(2) Power sharing is the very spirit of democracy. One basic principle of democracy is that people are the source of all political power. In a democracy, people rule themselves through institutions of self-governance and due respect is given to diverse groups and views that exist in a society.

 (3) A democratic rule involves sharing power with those affected by its exercise, and who have to live with its effects.

 (4) People have a right to be consulted on how they are to be governed.

(5) A legitimate government is one where citizens, through participation, acquires a stake in the system.

(6) Everyone has a voice in the shaping of public policies. Therefore, it follows that in a democracy political power should be distributed among as many citizens as possible.

3.What are the different forms of power sharing in modern democracies?

Or

Explain any three forms of power sharing among different organs of government in India.

Or

 How is power shared in modern democracies? Explain.                                     

Or

 Explain three form of power sharing in India. State any two benefits of power sharing.

Or

In what way the political power is shared among different organs of the Government? Explain.

Or

 Describe any three forms of power sharing in modern democracies with examples.

Ans. Following are the major forms of power sharing in the modern democracies:

(1) Among different organs of government: The different organs of government like legislature, executive and judiciary have power and they mutually exercise control over each other.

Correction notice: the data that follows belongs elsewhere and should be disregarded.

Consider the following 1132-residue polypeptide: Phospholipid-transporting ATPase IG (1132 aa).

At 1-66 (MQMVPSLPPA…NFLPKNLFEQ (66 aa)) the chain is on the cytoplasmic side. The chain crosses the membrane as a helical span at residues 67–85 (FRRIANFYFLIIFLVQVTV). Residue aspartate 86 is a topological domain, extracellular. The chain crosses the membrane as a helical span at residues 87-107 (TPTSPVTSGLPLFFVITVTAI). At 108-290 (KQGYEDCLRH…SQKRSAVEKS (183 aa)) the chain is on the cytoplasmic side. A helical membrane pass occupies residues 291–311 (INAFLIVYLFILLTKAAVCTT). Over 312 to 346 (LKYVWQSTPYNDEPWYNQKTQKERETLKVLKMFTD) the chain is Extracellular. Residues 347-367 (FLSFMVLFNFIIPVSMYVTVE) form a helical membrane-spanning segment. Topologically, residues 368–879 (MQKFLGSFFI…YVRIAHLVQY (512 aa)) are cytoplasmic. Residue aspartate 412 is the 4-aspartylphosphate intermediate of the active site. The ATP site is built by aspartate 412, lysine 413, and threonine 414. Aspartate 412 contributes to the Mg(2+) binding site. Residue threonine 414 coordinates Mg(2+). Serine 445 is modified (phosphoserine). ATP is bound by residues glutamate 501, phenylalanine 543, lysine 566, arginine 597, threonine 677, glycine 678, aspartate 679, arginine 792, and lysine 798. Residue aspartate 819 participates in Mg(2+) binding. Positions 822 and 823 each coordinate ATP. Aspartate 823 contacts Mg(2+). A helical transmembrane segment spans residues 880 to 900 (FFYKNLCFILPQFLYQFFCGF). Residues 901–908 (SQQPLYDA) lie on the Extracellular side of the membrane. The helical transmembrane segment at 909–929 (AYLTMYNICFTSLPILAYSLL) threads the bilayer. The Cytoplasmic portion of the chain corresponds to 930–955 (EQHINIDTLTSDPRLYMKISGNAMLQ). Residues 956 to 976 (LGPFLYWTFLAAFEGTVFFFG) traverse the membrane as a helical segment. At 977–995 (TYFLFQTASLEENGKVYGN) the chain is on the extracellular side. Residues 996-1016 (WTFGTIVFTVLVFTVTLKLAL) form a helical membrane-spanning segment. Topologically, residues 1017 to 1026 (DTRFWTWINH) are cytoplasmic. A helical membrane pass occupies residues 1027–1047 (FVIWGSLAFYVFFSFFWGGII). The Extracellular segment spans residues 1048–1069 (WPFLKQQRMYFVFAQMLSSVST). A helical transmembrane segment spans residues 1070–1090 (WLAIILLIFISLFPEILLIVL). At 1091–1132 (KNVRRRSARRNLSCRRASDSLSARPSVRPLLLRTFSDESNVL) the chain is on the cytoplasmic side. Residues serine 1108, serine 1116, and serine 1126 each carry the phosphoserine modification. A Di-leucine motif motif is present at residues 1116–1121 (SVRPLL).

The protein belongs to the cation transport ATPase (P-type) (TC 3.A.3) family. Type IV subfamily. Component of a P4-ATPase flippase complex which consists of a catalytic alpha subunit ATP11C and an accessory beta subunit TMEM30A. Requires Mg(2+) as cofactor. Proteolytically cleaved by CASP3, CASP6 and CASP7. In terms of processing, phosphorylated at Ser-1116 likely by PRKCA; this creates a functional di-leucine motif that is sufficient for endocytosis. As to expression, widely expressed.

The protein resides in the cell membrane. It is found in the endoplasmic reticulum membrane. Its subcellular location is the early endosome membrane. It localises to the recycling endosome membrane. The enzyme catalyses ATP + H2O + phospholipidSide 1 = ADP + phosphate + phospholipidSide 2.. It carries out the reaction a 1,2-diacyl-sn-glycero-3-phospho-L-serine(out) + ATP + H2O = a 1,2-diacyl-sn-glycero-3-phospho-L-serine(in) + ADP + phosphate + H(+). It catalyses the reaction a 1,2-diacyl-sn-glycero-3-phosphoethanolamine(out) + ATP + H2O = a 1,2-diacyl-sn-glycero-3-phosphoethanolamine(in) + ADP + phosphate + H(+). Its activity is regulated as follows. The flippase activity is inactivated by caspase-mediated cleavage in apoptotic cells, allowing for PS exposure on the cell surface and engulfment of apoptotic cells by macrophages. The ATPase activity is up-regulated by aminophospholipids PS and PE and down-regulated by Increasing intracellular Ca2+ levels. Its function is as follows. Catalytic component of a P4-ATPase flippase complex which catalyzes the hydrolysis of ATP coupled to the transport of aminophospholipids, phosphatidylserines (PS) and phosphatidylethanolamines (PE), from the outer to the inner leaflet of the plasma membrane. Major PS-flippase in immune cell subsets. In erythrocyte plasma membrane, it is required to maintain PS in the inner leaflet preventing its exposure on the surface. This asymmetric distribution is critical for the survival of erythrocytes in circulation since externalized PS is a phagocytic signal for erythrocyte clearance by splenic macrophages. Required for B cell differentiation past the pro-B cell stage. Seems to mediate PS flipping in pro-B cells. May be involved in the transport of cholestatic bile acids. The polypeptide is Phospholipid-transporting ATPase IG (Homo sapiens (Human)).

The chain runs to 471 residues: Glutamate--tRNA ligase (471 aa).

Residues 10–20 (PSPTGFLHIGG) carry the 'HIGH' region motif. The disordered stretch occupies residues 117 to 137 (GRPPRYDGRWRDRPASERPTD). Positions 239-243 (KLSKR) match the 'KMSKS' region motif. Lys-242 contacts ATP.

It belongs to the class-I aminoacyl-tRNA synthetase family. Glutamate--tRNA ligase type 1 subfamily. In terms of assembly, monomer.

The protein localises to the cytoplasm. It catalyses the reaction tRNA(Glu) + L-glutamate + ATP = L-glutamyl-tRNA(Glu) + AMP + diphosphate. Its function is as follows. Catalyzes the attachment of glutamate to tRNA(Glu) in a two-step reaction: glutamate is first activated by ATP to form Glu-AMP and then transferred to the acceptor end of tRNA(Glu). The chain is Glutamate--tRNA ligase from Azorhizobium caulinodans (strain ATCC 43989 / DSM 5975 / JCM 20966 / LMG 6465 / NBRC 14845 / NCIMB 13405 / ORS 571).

(2) Among governments at different levels: Power is divided between Union and State governments and further between the local bodies.

(3) Among different local bodies: Different religions, linguistic, tribal and minority groups share powers in different degrees. This may be democratic as in Belgium or constitutional as in India.

 (4) By political parties, pressure groups and social movements: In the coalition government, small political parties are more important and powerful. Secondly, in the form of pressure group, the traders, farmers, industrialists and workers’ association exercise power on government.

4.Tower sharing is the very spirit of democracy.” Justify this statement with five suitable points.

Or

 ‘Sharing of powers makes a country more powerful and united’. Justify the statement.

Ans. (1) Power sharing helps to reduce the possibility of conflict between social groups.